Due to the colonisation of the Americas and Oceania by Europeans, the cultural, ethnic and linguistic make-up of the Americas and Oceania has been changed. This is most visible in settler colonies such as the United States of America, Argentina, Australia, Chile and New Zealand, where the traditional indigenous population has been predominantly replaced demographically by non-indigenous settlers. This demographic takeover in settler countries has often resulted in the linguistic, social, and cultural marginalisation of indigenous people. However, even in countries where large populations of indigenous people remain or the indigenous peoples have mixed (mestizo) considerably with European settlers, such as Bolivia, Guatemala, Mexico, Peru and Ecuador, marginalisation still exists. But continued immigration to eventual “white” majority regions like Costa Rica made these cultures have a castizo or a more Europeanized-mestizo background.[citation needed] Due to colonisation and European immigration, the prevalent native languages in the Americas, Australia, New Zealand, Northern Asia and part of South Africa and Central Asia, are now usually European languages or creoles based on them: English (United States and Canada without French-speaking Quebec) English – Australia and New Zealand or English along with English-based creole languages (Jamaica and most of the West Indies, Guyana). French (Quebec, New Brunswick and parts of Ontario in Canada and Saint Pierre and Miquelon); French along with French-based creole languages (French Guiana, Guadeloupe, Martinique and Saint-Barthelemy). Spanish (Hispanic America, although in Paraguay most people are bilingual with Guarani and there are more Guarani speakers than Spanish speakers). Portuguese (Brazil).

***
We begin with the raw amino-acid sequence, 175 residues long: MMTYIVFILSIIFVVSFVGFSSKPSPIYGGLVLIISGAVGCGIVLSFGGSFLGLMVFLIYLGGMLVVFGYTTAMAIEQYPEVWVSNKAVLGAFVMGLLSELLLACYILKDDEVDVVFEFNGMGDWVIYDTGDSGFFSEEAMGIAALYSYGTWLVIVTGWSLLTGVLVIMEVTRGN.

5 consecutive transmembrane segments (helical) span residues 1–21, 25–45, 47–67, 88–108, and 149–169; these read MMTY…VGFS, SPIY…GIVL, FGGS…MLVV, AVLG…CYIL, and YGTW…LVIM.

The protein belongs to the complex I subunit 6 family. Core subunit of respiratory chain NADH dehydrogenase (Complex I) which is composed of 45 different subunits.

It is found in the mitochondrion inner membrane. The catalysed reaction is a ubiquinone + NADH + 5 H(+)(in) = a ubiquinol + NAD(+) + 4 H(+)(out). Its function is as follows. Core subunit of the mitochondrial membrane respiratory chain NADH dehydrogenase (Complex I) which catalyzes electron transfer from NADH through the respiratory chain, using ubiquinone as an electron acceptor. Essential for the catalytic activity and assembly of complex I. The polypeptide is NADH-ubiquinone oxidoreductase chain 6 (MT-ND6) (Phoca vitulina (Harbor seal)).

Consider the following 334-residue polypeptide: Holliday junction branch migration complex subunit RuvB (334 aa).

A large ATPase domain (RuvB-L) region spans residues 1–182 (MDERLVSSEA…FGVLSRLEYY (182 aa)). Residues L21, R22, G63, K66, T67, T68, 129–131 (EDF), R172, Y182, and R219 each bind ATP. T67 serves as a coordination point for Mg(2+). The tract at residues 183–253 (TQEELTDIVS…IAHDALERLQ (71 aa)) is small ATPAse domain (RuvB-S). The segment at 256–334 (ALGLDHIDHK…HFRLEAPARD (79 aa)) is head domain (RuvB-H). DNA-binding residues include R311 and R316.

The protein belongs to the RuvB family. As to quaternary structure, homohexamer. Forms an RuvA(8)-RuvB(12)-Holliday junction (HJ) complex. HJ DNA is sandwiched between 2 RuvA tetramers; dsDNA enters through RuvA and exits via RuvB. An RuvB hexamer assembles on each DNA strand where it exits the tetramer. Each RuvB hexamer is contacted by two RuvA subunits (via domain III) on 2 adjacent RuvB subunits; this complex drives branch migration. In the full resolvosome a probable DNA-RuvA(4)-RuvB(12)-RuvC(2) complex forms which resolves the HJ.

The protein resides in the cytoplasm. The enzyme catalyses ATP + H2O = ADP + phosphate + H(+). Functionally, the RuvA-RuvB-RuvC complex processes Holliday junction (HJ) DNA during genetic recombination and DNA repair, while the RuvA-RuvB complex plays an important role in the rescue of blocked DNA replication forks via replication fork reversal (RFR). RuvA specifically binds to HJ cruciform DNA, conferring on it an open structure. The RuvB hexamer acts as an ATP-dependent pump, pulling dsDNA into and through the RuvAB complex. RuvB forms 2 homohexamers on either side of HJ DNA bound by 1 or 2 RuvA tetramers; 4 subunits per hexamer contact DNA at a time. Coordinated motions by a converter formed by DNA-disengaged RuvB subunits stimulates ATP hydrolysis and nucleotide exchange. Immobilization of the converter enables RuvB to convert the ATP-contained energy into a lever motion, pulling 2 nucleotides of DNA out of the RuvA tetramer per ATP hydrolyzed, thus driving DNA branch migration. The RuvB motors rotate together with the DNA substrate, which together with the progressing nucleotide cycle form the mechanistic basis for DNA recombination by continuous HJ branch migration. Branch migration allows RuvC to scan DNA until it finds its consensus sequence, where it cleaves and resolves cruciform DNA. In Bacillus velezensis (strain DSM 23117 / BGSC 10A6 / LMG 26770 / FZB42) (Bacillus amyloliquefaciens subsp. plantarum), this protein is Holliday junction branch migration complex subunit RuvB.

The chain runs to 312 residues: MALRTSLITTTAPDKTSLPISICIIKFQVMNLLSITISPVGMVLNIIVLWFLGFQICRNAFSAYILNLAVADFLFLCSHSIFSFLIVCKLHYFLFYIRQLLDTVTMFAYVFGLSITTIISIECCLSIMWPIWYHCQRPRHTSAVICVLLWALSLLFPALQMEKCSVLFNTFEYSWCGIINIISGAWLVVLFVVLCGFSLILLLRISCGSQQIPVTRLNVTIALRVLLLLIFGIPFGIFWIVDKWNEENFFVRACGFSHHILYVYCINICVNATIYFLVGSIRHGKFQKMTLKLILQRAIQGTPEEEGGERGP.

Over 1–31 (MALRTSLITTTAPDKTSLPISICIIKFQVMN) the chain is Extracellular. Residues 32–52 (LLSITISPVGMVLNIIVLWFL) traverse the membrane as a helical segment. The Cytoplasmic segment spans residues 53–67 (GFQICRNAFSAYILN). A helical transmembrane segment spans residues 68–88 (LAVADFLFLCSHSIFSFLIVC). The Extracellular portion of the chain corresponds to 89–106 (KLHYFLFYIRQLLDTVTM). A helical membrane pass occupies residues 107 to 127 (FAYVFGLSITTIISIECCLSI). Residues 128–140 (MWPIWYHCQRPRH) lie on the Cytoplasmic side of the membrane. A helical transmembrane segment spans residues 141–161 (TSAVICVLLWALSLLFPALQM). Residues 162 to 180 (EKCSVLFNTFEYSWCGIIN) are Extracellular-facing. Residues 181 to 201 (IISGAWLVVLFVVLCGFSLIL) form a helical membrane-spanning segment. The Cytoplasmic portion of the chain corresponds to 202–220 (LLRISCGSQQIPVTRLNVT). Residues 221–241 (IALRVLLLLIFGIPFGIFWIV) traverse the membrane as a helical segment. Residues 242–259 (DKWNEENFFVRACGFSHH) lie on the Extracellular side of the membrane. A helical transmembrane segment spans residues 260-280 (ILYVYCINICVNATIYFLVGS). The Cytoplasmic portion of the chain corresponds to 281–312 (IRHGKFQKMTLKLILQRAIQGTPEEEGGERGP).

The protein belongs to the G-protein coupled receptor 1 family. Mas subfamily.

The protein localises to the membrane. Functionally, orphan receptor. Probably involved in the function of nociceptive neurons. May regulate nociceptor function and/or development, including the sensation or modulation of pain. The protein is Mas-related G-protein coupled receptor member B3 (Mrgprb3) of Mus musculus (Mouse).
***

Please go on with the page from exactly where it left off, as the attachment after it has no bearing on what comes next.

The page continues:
Russian – (Northern Asia and parts of Central Asia).
Dutch along with creole languages (Suriname, Aruba and the Netherlands Antilles). Afrikaans along with English (parts of South Africa).
Many indigenous languages are on the verge of becoming extinct. However, some settler countries have gone to lengths to preserve indigenous languages, for example, in New Zealand the Māori language is one of three official languages, the others being English and New Zealand sign language.

Examples of Westernizing Leaders

Emperor Meiji
Peter The Great
Mustafa Kemal Atatürk
Guangxu Emperor
Sun Yat-sen
Deng Xiaoping
Mikhail Gorbachev
Reza Shah Pahlavi
Mohammad Reza Pahlavi
Emperor Gojong

Africanisation is the modification of names to better reflect an African identity. Americanisation is the influence the United States of America has on other cultures. Anglicisation is the process of making something English.

Anti-Americanism represents a hostility towards the government, culture, or people of the U.S.A. Anti-globalisation
Arabisation transforms an area into one that speaks Arabic and is part of the Arab culture.

Colonial mentality

Cultural assimilation
Cultural cringe (Cultural Alienation)
Cultural diversity
Cultural genocide
Cultural identity
Cultural imperialism
Culture of Europe
Romanisation, the spread of Roman culture and language.
Culture of the United States
Datsu-A Ron
Democratic peace theory is a theory which holds that democracies (almost) never go to war with one another. Democratisation
de-Russification is a process in the post-Soviet countries to reverse the process of Russification. Diseases of affluence are diseases thought to be a result of increasing wealth.